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Projections concerning America's leadership or decline as a world power have failed to exorcise an intellectual demon long-associated with this nation's diplomatic heritage. Public officials and cognoscenti alike embrace an iron law of dualism, requiring one set of philosophical lenses for calculating the obligations a nation has to itself and another for determining the commitments it takes up in behalf of others. Removing "the debris of metaphysical dualism" in a post-cold war environment, as Irving Louis Horowitz notes in Ethics and International Affairs, entails ending the chasm that separates the two premises of policy making: one set of budgetary and allocation decisions for overseas needs, and another for domestic consumption. This self-serving dualism finds expression in the dichotomous positions defended by participants at foreign policy symposia: internationalism-isolationism; geopolitics-interdependence; realpolitik-idealpolitik; unipolar-multipolar.
A new and convincing rationale is needed for a unified view that builds common values into both the general welfare and the national interest. The rationale for doing so is not merely the result of growing interdependence or the emergence of new forms of "power politics" that fuel market forces. A compelling moral reason, bearing upon the character of American democracy, requires that external interests embolden internal purposes. In order to be worthy of our lasting sympathy, a nation must pursue its interests for the sake of a transcendent purpose that gives meaning to the day-by-day operations of its foreign policy. The moral integrity of the national interest--the intersection between internal purposes and external conduct--was the message from one of America's most important political thinkers of the twentieth century, Hans J. Morgenthau (1904-1980).
A refugee from Nazi Germany and professor of political science at the University of Chicago, Morgenthau was the leading advocate in America for political realism in politics and diplomacy. His primary foreign policy texts--Politics Among Nations, In Defense of the National Interest, and A New Foreign Policy for the United States--laid the foundations for a realist theory of international politics. Former Secretary of State George Shultz, following publication of the sixth edition of Politics Among Nations, wrote that this text "has provided a solid intellectual foundation for a generation of students of foreign policy." Stanley Hoffmann described Morgenthau's work, in a review of the new edition for The Atlantic Monthly in November 1985, as "a declaration of war on the legalistic and moralistic tradition that had prevailed in American foreign policy."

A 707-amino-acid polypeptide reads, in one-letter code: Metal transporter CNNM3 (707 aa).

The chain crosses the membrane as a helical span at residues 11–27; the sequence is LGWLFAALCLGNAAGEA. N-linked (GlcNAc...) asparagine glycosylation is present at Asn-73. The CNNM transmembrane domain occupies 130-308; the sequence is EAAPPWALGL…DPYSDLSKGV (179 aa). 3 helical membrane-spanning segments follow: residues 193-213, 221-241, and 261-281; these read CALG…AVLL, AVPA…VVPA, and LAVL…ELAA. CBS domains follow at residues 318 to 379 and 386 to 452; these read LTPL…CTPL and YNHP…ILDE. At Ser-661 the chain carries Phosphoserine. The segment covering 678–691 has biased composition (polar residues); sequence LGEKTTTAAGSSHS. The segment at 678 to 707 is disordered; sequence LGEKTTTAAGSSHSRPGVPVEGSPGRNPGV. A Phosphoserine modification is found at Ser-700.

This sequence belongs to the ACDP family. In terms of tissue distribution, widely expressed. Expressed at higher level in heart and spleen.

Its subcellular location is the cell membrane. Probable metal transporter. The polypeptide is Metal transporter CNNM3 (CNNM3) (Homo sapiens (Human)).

Yet, Morgenthau's first love had always been political philosophy and ethics. Too often neglected, though more enduring, are the works (notably Scientific Man vs. Power Politics, The Purpose of American Politics, and Truth and Power) in which he commemorates objective principles of politics rooted in man's moral and spiritual nature. With intellectual horizons deriving mote from the Greek tragic poets and the Hebrew prophets than from behavioral social science, Morgenthau pinpointed a fundamental error that has thwarted American thought and action in world politics--a presumed antithesis between the national interest and moral principles. "The choice," he wrote, "is not between moral principles and the national interest, devoid of moral dignity, but between one set of moral principles divorced from political reality, and another set of moral …